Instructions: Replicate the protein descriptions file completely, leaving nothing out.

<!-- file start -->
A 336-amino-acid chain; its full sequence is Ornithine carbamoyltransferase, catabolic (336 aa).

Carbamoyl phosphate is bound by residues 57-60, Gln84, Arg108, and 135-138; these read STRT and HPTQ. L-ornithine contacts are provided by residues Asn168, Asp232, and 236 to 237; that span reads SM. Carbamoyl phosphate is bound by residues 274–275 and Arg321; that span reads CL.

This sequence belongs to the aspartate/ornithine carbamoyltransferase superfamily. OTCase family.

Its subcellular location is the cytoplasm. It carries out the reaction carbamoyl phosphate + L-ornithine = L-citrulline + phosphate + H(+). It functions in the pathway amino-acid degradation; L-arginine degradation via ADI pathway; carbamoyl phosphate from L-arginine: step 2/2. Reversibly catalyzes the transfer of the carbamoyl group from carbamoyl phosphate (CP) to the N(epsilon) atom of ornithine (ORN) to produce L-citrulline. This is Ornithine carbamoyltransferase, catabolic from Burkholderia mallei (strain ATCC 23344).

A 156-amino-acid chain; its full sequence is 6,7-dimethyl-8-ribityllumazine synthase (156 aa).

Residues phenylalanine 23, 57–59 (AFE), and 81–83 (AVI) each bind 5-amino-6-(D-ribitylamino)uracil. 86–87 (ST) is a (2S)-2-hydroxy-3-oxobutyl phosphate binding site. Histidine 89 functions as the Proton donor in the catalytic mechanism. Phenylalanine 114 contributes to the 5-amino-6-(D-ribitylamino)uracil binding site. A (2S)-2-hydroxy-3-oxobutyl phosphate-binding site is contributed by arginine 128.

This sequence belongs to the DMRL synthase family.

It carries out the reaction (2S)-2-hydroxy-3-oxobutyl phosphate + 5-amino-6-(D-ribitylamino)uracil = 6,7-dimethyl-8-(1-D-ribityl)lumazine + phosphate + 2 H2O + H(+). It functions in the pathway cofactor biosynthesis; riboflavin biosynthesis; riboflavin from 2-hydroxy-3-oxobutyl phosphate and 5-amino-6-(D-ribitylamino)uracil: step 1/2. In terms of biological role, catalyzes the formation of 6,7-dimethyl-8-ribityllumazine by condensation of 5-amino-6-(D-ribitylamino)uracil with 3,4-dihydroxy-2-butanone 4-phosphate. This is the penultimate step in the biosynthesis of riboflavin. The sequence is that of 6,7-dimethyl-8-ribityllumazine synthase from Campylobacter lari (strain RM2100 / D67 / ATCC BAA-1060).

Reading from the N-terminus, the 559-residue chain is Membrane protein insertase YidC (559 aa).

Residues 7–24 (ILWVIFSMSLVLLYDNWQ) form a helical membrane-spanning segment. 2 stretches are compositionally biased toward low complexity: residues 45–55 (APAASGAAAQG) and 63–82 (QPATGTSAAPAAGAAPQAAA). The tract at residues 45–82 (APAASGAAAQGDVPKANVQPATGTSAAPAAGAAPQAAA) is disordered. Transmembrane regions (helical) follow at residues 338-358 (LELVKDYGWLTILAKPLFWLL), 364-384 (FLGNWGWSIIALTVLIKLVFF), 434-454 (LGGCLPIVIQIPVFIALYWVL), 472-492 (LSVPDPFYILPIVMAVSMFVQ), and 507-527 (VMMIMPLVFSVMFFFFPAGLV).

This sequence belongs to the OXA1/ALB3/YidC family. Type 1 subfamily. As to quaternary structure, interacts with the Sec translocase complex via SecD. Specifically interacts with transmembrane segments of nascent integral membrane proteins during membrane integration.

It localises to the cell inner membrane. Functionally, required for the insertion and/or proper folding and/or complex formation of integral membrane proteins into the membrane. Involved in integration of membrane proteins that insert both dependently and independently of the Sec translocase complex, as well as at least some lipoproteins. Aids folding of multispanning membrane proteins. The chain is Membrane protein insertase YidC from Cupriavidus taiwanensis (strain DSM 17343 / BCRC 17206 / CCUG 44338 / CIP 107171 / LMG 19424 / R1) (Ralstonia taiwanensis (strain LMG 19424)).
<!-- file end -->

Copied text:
A 336-amino-acid chain; its full sequence is Ornithine carbamoyltransferase, catabolic (336 aa).

Carbamoyl phosphate is bound by residues 57-60, Gln84, Arg108, and 135-138; these read STRT and HPTQ. L-ornithine contacts are provided by residues Asn168, Asp232, and 236 to 237; that span reads SM. Carbamoyl phosphate is bound by residues 274–275 and Arg321; that span reads CL.

This sequence belongs to the aspartate/ornithine carbamoyltransferase superfamily. OTCase family.

Its subcellular location is the cytoplasm. It carries out the reaction carbamoyl phosphate + L-ornithine = L-citrulline + phosphate + H(+). It functions in the pathway amino-acid degradation; L-arginine degradation via ADI pathway; carbamoyl phosphate from L-arginine: step 2/2. Reversibly catalyzes the transfer of the carbamoyl group from carbamoyl phosphate (CP) to the N(epsilon) atom of ornithine (ORN) to produce L-citrulline. This is Ornithine carbamoyltransferase, catabolic from Burkholderia mallei (strain ATCC 23344).

A 156-amino-acid chain; its full sequence is 6,7-dimethyl-8-ribityllumazine synthase (156 aa).

Residues phenylalanine 23, 57–59 (AFE), and 81–83 (AVI) each bind 5-amino-6-(D-ribitylamino)uracil. 86–87 (ST) is a (2S)-2-hydroxy-3-oxobutyl phosphate binding site. Histidine 89 functions as the Proton donor in the catalytic mechanism. Phenylalanine 114 contributes to the 5-amino-6-(D-ribitylamino)uracil binding site. A (2S)-2-hydroxy-3-oxobutyl phosphate-binding site is contributed by arginine 128.

This sequence belongs to the DMRL synthase family.

It carries out the reaction (2S)-2-hydroxy-3-oxobutyl phosphate + 5-amino-6-(D-ribitylamino)uracil = 6,7-dimethyl-8-(1-D-ribityl)lumazine + phosphate + 2 H2O + H(+). It functions in the pathway cofactor biosynthesis; riboflavin biosynthesis; riboflavin from 2-hydroxy-3-oxobutyl phosphate and 5-amino-6-(D-ribitylamino)uracil: step 1/2. In terms of biological role, catalyzes the formation of 6,7-dimethyl-8-ribityllumazine by condensation of 5-amino-6-(D-ribitylamino)uracil with 3,4-dihydroxy-2-butanone 4-phosphate. This is the penultimate step in the biosynthesis of riboflavin. The sequence is that of 6,7-dimethyl-8-ribityllumazine synthase from Campylobacter lari (strain RM2100 / D67 / ATCC BAA-1060).

Reading from the N-terminus, the 559-residue chain is Membrane protein insertase YidC (559 aa).

Residues 7–24 (ILWVIFSMSLVLLYDNWQ) form a helical membrane-spanning segment. 2 stretches are compositionally biased toward low complexity: residues 45–55 (APAASGAAAQG) and 63–82 (QPATGTSAAPAAGAAPQAAA). The tract at residues 45–82 (APAASGAAAQGDVPKANVQPATGTSAAPAAGAAPQAAA) is disordered. Transmembrane regions (helical) follow at residues 338-358 (LELVKDYGWLTILAKPLFWLL), 364-384 (FLGNWGWSIIALTVLIKLVFF), 434-454 (LGGCLPIVIQIPVFIALYWVL), 472-492 (LSVPDPFYILPIVMAVSMFVQ), and 507-527 (VMMIMPLVFSVMFFFFPAGLV).

This sequence belongs to the OXA1/ALB3/YidC family. Type 1 subfamily. As to quaternary structure, interacts with the Sec translocase complex via SecD. Specifically interacts with transmembrane segments of nascent integral membrane proteins during membrane integration.

It localises to the cell inner membrane. Functionally, required for the insertion and/or proper folding and/or complex formation of integral membrane proteins into the membrane. Involved in integration of membrane proteins that insert both dependently and independently of the Sec translocase complex, as well as at least some lipoproteins. Aids folding of multispanning membrane proteins. The chain is Membrane protein insertase YidC from Cupriavidus taiwanensis (strain DSM 17343 / BCRC 17206 / CCUG 44338 / CIP 107171 / LMG 19424 / R1) (Ralstonia taiwanensis (strain LMG 19424)).